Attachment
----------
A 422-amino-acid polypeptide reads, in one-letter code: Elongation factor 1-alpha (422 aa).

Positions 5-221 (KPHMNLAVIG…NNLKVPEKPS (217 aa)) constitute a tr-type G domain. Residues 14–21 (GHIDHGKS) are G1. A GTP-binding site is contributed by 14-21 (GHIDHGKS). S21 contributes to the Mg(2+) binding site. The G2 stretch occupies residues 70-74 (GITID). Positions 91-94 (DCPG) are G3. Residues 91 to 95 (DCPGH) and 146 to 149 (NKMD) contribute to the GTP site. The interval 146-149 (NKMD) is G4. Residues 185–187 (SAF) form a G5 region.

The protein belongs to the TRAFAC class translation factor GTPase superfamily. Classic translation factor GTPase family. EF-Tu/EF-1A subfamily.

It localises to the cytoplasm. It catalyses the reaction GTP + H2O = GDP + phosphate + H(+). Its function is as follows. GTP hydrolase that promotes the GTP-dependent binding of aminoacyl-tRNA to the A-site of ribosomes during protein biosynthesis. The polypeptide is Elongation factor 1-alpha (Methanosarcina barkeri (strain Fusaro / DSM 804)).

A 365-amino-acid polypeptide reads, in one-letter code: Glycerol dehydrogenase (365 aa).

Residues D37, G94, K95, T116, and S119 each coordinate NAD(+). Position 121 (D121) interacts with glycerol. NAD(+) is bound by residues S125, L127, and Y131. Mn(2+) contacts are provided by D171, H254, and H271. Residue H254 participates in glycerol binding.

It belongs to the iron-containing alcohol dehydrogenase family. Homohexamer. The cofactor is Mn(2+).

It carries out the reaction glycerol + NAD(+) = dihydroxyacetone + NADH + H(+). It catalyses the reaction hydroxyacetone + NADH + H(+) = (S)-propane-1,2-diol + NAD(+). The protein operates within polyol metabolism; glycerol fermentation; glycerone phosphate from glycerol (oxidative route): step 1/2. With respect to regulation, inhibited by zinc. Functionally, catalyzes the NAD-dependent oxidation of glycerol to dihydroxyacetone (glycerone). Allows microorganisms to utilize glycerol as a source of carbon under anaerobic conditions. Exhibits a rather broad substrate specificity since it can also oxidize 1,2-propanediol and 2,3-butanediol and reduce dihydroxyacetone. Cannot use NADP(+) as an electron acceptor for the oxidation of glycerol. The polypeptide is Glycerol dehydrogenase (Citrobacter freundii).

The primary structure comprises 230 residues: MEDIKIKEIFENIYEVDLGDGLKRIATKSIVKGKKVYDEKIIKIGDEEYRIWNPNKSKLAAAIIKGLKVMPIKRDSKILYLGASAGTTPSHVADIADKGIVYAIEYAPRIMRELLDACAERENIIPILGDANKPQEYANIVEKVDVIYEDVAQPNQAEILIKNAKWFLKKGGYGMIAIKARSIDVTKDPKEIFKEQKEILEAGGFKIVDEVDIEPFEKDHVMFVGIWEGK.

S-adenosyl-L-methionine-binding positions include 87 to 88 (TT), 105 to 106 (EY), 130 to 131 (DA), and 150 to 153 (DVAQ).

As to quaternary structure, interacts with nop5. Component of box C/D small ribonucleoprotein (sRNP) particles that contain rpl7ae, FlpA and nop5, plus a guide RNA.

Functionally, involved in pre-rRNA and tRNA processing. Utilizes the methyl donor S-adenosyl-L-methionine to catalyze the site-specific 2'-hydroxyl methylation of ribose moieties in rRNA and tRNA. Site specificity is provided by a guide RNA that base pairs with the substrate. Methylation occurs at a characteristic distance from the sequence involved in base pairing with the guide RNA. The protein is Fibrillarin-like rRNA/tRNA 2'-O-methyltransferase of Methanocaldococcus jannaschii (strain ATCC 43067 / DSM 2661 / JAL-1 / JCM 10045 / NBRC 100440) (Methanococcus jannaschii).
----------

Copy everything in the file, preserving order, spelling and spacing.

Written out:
A 422-amino-acid polypeptide reads, in one-letter code: Elongation factor 1-alpha (422 aa).

Positions 5-221 (KPHMNLAVIG…NNLKVPEKPS (217 aa)) constitute a tr-type G domain. Residues 14–21 (GHIDHGKS) are G1. A GTP-binding site is contributed by 14-21 (GHIDHGKS). S21 contributes to the Mg(2+) binding site. The G2 stretch occupies residues 70-74 (GITID). Positions 91-94 (DCPG) are G3. Residues 91 to 95 (DCPGH) and 146 to 149 (NKMD) contribute to the GTP site. The interval 146-149 (NKMD) is G4. Residues 185–187 (SAF) form a G5 region.

The protein belongs to the TRAFAC class translation factor GTPase superfamily. Classic translation factor GTPase family. EF-Tu/EF-1A subfamily.

It localises to the cytoplasm. It catalyses the reaction GTP + H2O = GDP + phosphate + H(+). Its function is as follows. GTP hydrolase that promotes the GTP-dependent binding of aminoacyl-tRNA to the A-site of ribosomes during protein biosynthesis. The polypeptide is Elongation factor 1-alpha (Methanosarcina barkeri (strain Fusaro / DSM 804)).

A 365-amino-acid polypeptide reads, in one-letter code: Glycerol dehydrogenase (365 aa).

Residues D37, G94, K95, T116, and S119 each coordinate NAD(+). Position 121 (D121) interacts with glycerol. NAD(+) is bound by residues S125, L127, and Y131. Mn(2+) contacts are provided by D171, H254, and H271. Residue H254 participates in glycerol binding.

It belongs to the iron-containing alcohol dehydrogenase family. Homohexamer. The cofactor is Mn(2+).

It carries out the reaction glycerol + NAD(+) = dihydroxyacetone + NADH + H(+). It catalyses the reaction hydroxyacetone + NADH + H(+) = (S)-propane-1,2-diol + NAD(+). The protein operates within polyol metabolism; glycerol fermentation; glycerone phosphate from glycerol (oxidative route): step 1/2. With respect to regulation, inhibited by zinc. Functionally, catalyzes the NAD-dependent oxidation of glycerol to dihydroxyacetone (glycerone). Allows microorganisms to utilize glycerol as a source of carbon under anaerobic conditions. Exhibits a rather broad substrate specificity since it can also oxidize 1,2-propanediol and 2,3-butanediol and reduce dihydroxyacetone. Cannot use NADP(+) as an electron acceptor for the oxidation of glycerol. The polypeptide is Glycerol dehydrogenase (Citrobacter freundii).

The primary structure comprises 230 residues: MEDIKIKEIFENIYEVDLGDGLKRIATKSIVKGKKVYDEKIIKIGDEEYRIWNPNKSKLAAAIIKGLKVMPIKRDSKILYLGASAGTTPSHVADIADKGIVYAIEYAPRIMRELLDACAERENIIPILGDANKPQEYANIVEKVDVIYEDVAQPNQAEILIKNAKWFLKKGGYGMIAIKARSIDVTKDPKEIFKEQKEILEAGGFKIVDEVDIEPFEKDHVMFVGIWEGK.

S-adenosyl-L-methionine-binding positions include 87 to 88 (TT), 105 to 106 (EY), 130 to 131 (DA), and 150 to 153 (DVAQ).

As to quaternary structure, interacts with nop5. Component of box C/D small ribonucleoprotein (sRNP) particles that contain rpl7ae, FlpA and nop5, plus a guide RNA.

Functionally, involved in pre-rRNA and tRNA processing. Utilizes the methyl donor S-adenosyl-L-methionine to catalyze the site-specific 2'-hydroxyl methylation of ribose moieties in rRNA and tRNA. Site specificity is provided by a guide RNA that base pairs with the substrate. Methylation occurs at a characteristic distance from the sequence involved in base pairing with the guide RNA. The protein is Fibrillarin-like rRNA/tRNA 2'-O-methyltransferase of Methanocaldococcus jannaschii (strain ATCC 43067 / DSM 2661 / JAL-1 / JCM 10045 / NBRC 100440) (Methanococcus jannaschii).